I have to also disagree with your assesment of the aclu’s involvement here. Remember we are talking about a group who’s president has openly stated that he wants a “Jesus Jihad” in this country. He also stated that by the time he’s through with his term as President, Christians will only be allowed to pray in their homes while hiding in a closet! I don’t care what his issues are with Christians or whether as you say, “Christians tend to look down on those who do not believe in any organized religion” – that’s absolutely no reason to abuse his position in a TAXPAYER FUNDED organization to pursue a violation of my rights and the rights of other Christians in this country, majority or not.
    Secondly, your argument about Tommy Bowden is based on a hypothetical. You have no proof to suggest that Coach Bowden intends to abuse this “church day” or use it to influence which players start, ride the pine, etc. Considering how tenous his job situation is year in & year out, I seriously doubt he’s gonna sit out his best player because he didn’t attend a 1 hour service. In fact, the record, according to the Clemson AD proves just that.
    Also, please remember that CMR has done the exact same thing at UGA for years:

    http://www.nowpublic.com/sports/commentary-tommy-bowden-aclu-church-and-media

    In addition, the reason why Clemson is so taken aback by this latest action is because they thought the problem was solved. Back in August when the aclu threated Clemson with a lawsuit the University responded and agreed to not allow Coach Bowden to use the busses, even though the same busses are used for a variety of other uses including some church related, but whatever.
    That, of course, didn’t satisfy the aclu. They immediately changed course AGAIN and said it is NOW about the players. They claim that because the player has to choose not to attend, that this somehow takes away his choice. Huh??? Making a choice to attend or not is a CHOICE – it is not and never has been mandatory.
    That is the crux of the issue.
    Might I also point out that we are not talking about children here – we are talking about young men, adults, the majority of which (if not all) are over the age of 18. These are not impressionable little ones – they’ve been around the way.
    And, you missed my point about the Muslim issue. THE ACLU would most certainly not be involved in this discussion if Tommy was a Muslim or if he chose to take the players to a mosque – sorry I didn’t make that clearer before. Their interest lies in the fact that he took them to a Christian service – period.
    Let’s also remember that regardless of what anyone thinks about Clemson or Tommy, as a coach, he is still the son of Bobby – the same man that led CMR to Christ. It was his influence & his talk to the players in a lockerroom years ago after an FSU player was murdered that influenced CMR. Bobby Bowden shared his faith with Coach Richt & those boys – it was CMR’s choice to become a Christian afterwards. It was his choice to further that discussion privately and begin a life of faith. Tommy shares that same faith of his father and CMR.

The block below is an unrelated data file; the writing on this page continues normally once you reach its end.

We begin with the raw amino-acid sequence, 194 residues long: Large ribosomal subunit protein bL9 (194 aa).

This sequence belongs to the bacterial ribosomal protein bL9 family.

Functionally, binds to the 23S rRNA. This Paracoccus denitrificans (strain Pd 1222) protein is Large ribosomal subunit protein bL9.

I don’t think its a stretch then to suggest that many people love CMR for the man he is, and that man is largely shaped by his personal relationship with Christ – his words, not mine. CMR openly shares his faith with his players and that can only be a positive thing.

    But there is one thing you said that is absolutely, undeniably correct…Clemson does suck!
    Thanks for the discussion – Go Dawgs!

    PS – Senator, thanks for blogging about this topic. I do sincerely hope that you are not offended by this discussion or by Tommy Bowden’s actions. I would love to hear your perspective.

  5. Brian

    We can certainly agree to disagree
    1. Please review the ACLU’s position on Freedom of Religion:

    http://www.aclu.org/religion/gen/27282res20061103.html

    ( I could not find any information on your claim about the ACLU President wanting a Jesus Jihad )
    Based on the ACLU’s statement about Freedom of Religion and Belief, I would say they WOULD care if Bowden “strongly recommended” all his players attend a mosque, temple, etc. To assume they only want to hinder Christianity is a fear tactic that is spread too easily.
    Speaking of fear tactics, the ACLU is “funded” by taxes for attorney fees (in cases they win only). They receive the monies for defending those who’s civil liberties they feel have been violated. They don’t have a by-line in the federal budget.
    2. I’m aware of Coach Richt’s rededication and Coach Bowden’s role in it (I listen to the audio of his speech often). The issue has come up before (the cheerleader incident) and Richt was asked about his group trips to church. But to be honest, I would like to see the wording of the letter to the parents by both coaches. Again, my main problem is that Bowden “strongly recommends” that they go. Knowing the faith of both coaches, these visits are not field trips. Whether you like it or not (and the Senator agreed), religion can be a touchy subject and no one likes to be made to feel like a sinner. (If I go, I’ll feel bad, if I don’t, what will they think of me?)Ask someone who says they believe in God, but never goes to church. The guilt aspect is strong.